Review: Shark Island by Chris Jameson

Shark Island
By Chris Jameson
My rating: 5 of 5 stars

I've been racking my brain trying to think of the last shark book I read, and come to think of it, I don't think I've read any proper shark-fic. I've read books with giant squids, aquatic parasites, and oceans full of otherworldly terrors, but have somehow managed to avoid Great Whites altogether. So, consider this my first proper introduction to this popular horror staple, and just in time for Shark Week!

After reading Shark Island, I can certainly see the appeal behind this particular sub-genre, and this book is pretty well crafted and entertaining as all get-out. Naomi is a shark attack survivor, and one year after her near-death experience she joins the scientific crew of the Thaumas to document their efforts in relocating a massive proliferation of seals off the Massachusetts coastline. The plan is to use an acoustic wave to target the seals, get them to follow the Thaumas and relocate them to the remote island of Bald Cap. The seals essentially become bait to help move the sharks away from the Cape Cod shoreline, but the acoustic signal has some unexpected side-effects (well, to the scientists anyway. Even people who have never read shark-fic before will know things have to go sideways pretty quickly with a plan like this.). Throw in a brewing Nor'Easter, a whole lot of blood-lust, and you've got a seriously fun The Perfect Storm by way of Jaws mashup.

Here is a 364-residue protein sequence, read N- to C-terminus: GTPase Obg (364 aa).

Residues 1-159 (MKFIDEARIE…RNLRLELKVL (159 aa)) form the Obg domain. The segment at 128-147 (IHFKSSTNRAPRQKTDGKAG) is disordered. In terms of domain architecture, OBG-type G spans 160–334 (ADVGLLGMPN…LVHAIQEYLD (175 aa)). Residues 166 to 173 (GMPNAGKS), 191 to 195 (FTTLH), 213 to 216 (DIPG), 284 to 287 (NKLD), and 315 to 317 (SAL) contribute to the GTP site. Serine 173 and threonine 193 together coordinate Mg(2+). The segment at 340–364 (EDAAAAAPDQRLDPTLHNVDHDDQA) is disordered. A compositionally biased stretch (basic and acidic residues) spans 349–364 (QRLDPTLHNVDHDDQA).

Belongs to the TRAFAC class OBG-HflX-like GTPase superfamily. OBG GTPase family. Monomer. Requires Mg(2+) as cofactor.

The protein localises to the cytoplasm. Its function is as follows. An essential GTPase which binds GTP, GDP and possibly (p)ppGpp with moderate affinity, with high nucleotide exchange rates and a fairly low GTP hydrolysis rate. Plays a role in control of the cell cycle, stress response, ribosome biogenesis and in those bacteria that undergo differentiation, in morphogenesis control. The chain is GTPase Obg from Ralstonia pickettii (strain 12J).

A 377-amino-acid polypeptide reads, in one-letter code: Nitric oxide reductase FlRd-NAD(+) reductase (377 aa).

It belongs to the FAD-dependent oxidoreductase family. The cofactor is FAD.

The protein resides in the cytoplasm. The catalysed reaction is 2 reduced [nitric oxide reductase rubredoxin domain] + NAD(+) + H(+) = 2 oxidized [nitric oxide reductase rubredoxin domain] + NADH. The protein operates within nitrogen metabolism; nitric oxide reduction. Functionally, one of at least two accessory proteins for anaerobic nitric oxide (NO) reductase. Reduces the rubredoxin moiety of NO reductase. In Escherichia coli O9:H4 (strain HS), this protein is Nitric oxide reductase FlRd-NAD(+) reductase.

Chris Jameson delivers a knock-out debut that kept me constantly wanting to know what's going to happen and who's next on the chopping block. Suitable to a shark horror story, there's plenty of chum in the water thanks to our large cast of characters, and the body-count is significant. The characters are all pretty well developed, each one given a strong moment to shine, if not several, and their interpersonal relationships are all believable and well drawn.

The main draw to Shark Island is, of course, the sharks, but Jameson keeps the human factor front and center, never letting you forget that these are normal people caught up in horrific circumstances. And while the narrative gets pretty bleak, with some moments that are downright hopeless, the story maintains an energetic buoyancy that kept me sailing through each page. The ending is a bit on the simple side, but makes up for it with an emotionally resonant send-off in the last few chapters.

This one is getting all five stars from me for being a wicked bit of fun. I was craving a solid bit of shark action and got exactly what I wanted out of this one. This was just pure joy for me!

[Note: I received an advanced copy of this title from the publisher via NetGalley.]

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Michael Patrick Hicks

Michael Patrick Hicks is the author of the science fiction novels Convergence, an Amazon Breakthrough Novel Award 2013 Quarter-Finalist, and Emergence. His work has appeared in several anthologies, and he has written for the websites Graphic Novel Reporter and Audiobook Reviewer. In between compulsively buying books and adding titles that he does not have time for to his Netflix queue, he is hard at work on his next story.

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